Hair lightening products work by opening up the cuticle to bleach out your hair’s natural pigments. This will always damage your hair to some extent, but it will also allow you to get longer lasting, more colorful hair. With the cuticle scales open, dye can soak in and bind to your hair better. Since hair is weaker in this state, it’s good to use products that will nourish and hydrate your hair. Arctic Fox Hair Color is great for this, as it is formulated with a conditioning base that returns moisture to your hair!
You might think that opening the hair as much as possible will let it take on dye the best, but this isn’t necessarily true. If the strand is very open, water and soaps soak into it easily, washing hair dye out of the cuticle even more quickly. Even worse, some dye may get into the cortex, leaving behind pigment that will give your hair a tint long after the dye has washed out.
The best type of hair for coloring has a cuticle that is moderately porous. The cuticle lets in dye, but holds water out enough to keep the pigment inside. The cortex still has some of its natural oils, and stays strong enough to be easily manageable.
Hair color after 4 washes (by @weirdgalkarsen )
Protecting your hair
The word “damage” is often used to describe how hair becomes porous. While it’s true that your hair becomes damaged when you treat it, you shouldn’t be afraid to lighten your hair if you do it slowly and safely. It’s your hair to express yourself with, so you should do what you like with it! Also remember that even if you overdo it, your scalp will always make more fresh, strong hair.
With that, here are a few tips to avoid excessive hair damage and keep your hair in that ideal porosity range.
- UV LIGHT: The sun can damage hair slowly, so if you’re going to be in the sun for a long time, consider using a UV protectant or covering your hair to block out those powerful UV rays.
- POOL WATER: The chlorine in pools can react with your hair, weakening it. Your hair will recover from a dip in the pool of course, but avoid submerging your hair in the water regularly or for long periods to avoid lasting damage. (fun fact: it’s actually not the chlorine in pool water that turns hair green over time, it’s dissolved copper! Chlorine just opens your hair to let it in)
- SEAWATER: Minerals in seawater also damage hair. The salty water pulls moisture out of your hair, opening the cuticles and leaving it dry. Just like with the pool, avoid dipping your hair in often to avoid serious damage.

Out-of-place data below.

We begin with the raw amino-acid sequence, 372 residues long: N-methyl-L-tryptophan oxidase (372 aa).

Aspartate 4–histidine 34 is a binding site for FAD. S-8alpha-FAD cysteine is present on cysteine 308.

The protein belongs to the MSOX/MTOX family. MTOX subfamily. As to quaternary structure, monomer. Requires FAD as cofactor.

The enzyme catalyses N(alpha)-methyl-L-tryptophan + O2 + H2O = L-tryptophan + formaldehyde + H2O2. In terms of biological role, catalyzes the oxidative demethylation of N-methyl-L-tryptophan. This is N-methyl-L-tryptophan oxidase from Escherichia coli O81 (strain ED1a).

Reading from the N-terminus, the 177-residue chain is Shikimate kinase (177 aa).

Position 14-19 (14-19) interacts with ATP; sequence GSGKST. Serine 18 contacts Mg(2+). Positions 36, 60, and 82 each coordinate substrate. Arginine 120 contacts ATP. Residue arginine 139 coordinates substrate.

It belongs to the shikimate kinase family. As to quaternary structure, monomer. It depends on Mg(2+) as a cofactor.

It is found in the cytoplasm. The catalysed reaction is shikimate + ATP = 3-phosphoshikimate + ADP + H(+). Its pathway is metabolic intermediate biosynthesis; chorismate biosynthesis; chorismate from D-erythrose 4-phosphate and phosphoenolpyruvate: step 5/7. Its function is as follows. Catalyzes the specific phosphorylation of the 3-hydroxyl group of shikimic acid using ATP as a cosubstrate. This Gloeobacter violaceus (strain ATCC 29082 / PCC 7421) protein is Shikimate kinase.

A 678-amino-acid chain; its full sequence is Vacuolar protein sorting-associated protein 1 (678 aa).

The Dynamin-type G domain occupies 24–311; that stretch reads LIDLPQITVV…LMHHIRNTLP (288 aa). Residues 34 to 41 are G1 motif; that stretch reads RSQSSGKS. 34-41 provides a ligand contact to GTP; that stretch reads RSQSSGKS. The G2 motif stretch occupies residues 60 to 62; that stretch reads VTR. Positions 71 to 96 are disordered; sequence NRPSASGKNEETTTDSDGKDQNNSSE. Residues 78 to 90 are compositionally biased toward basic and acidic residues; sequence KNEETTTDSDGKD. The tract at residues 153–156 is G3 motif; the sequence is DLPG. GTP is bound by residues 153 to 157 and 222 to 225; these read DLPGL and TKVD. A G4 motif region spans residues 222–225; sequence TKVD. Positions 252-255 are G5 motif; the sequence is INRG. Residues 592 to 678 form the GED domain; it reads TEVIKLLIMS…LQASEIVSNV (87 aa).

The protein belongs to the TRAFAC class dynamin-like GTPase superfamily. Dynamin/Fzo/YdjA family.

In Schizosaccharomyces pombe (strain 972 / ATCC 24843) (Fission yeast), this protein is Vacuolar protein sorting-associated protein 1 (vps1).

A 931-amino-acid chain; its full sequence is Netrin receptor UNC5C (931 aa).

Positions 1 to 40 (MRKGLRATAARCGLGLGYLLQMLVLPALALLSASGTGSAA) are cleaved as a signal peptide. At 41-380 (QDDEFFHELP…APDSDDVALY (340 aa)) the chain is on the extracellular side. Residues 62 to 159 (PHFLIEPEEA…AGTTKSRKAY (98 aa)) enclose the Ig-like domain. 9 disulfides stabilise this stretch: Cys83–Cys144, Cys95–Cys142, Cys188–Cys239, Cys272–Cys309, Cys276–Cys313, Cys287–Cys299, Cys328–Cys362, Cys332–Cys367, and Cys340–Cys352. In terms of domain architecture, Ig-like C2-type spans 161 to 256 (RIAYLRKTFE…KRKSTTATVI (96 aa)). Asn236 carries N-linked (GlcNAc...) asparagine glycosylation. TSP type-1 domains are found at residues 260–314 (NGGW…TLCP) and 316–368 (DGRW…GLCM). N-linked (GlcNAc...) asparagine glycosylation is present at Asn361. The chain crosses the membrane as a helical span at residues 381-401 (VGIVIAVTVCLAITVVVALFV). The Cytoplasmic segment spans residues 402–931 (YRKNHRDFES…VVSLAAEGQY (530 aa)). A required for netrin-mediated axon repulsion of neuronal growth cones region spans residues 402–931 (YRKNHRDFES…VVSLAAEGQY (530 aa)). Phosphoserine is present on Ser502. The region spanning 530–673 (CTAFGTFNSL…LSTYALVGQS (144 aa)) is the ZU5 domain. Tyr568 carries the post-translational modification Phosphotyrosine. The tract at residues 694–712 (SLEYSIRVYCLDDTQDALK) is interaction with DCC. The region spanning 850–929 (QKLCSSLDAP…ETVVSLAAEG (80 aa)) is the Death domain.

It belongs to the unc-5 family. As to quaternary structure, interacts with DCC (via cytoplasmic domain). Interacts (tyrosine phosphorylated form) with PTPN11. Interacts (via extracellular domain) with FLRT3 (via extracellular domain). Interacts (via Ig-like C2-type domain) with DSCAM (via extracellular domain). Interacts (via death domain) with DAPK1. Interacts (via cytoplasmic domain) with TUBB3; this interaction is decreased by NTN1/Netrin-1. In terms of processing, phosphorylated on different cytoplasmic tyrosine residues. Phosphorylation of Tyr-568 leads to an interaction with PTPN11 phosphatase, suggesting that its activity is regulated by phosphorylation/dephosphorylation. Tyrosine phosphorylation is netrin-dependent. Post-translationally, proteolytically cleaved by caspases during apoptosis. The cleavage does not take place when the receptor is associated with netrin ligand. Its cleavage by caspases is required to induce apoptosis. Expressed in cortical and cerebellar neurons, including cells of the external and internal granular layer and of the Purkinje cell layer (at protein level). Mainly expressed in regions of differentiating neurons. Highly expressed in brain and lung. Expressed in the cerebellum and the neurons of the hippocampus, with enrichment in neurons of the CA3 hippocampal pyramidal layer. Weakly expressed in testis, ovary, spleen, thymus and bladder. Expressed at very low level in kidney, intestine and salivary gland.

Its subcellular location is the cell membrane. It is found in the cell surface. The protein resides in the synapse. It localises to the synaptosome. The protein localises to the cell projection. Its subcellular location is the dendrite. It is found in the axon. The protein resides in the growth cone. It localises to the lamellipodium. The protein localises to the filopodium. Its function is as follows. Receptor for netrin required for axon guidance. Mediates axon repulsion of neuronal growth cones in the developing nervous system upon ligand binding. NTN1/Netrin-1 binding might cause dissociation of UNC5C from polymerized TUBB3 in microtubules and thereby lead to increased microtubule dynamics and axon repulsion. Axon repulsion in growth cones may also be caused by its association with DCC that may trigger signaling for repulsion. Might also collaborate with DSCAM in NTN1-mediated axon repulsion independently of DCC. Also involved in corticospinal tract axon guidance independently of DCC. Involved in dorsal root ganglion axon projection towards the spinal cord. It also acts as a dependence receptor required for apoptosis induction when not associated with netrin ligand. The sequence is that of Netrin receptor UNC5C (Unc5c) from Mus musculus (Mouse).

- HEAT STYLING: Heat changes the structure of protein, so heat styling tools will weaken the structure of your hair. Keep those hot irons away from your hair to prevent them from getting fried (or turn down heat settings to help reduce damage).
- HARSH SOAP: Good shampoos contain gentle soaps and protective chemicals to prevent too much natural oil from getting stripped off your strands. Use quality, sulfate-free shampoos to hold on to that healthy natural oil. Shampoo like this is also great for colored hair, as it doesn’t strip away pigments as much.
- NOT CONDITIONING: Any oils that your shampoo does strip away can be replaced by a conditioner. Both your natural oils and the ingredients in conditioners form a protective layer on your hair that protects against further damage.
- CHEMICAL TREATMENTS: And lastly, lightening treatments cause damage to hair as well. Your hair can recover well enough from a single application of bleach, even with a high developer volume, but take care when retreating hair! Hair that has been damaged by a lightener is even more susceptible to damage on reapplication, so if you need to touch up roots, keep the bleach off the length that has already been treated. If in doubt, talk to a stylist!
You probably see a lot of marketing for products that repair damaged hair. If your hair is very porous and damaged, these products can help restore it. Many products in our new hair care line contain a special ingredient called Polycare Split Therapy, which is designed to help bind broken, frayed hair back together. Other treatments, such as keratin therapy, can restore the cuticle somewhat and help seal your hair’s natural oils back in. Remember though that while products like this can help restore some strength and smoothness to hair, it’s impossible to permanently repair it. Nothing is as strong as newly grown, healthy hair, so always keep your hair’s health in mind!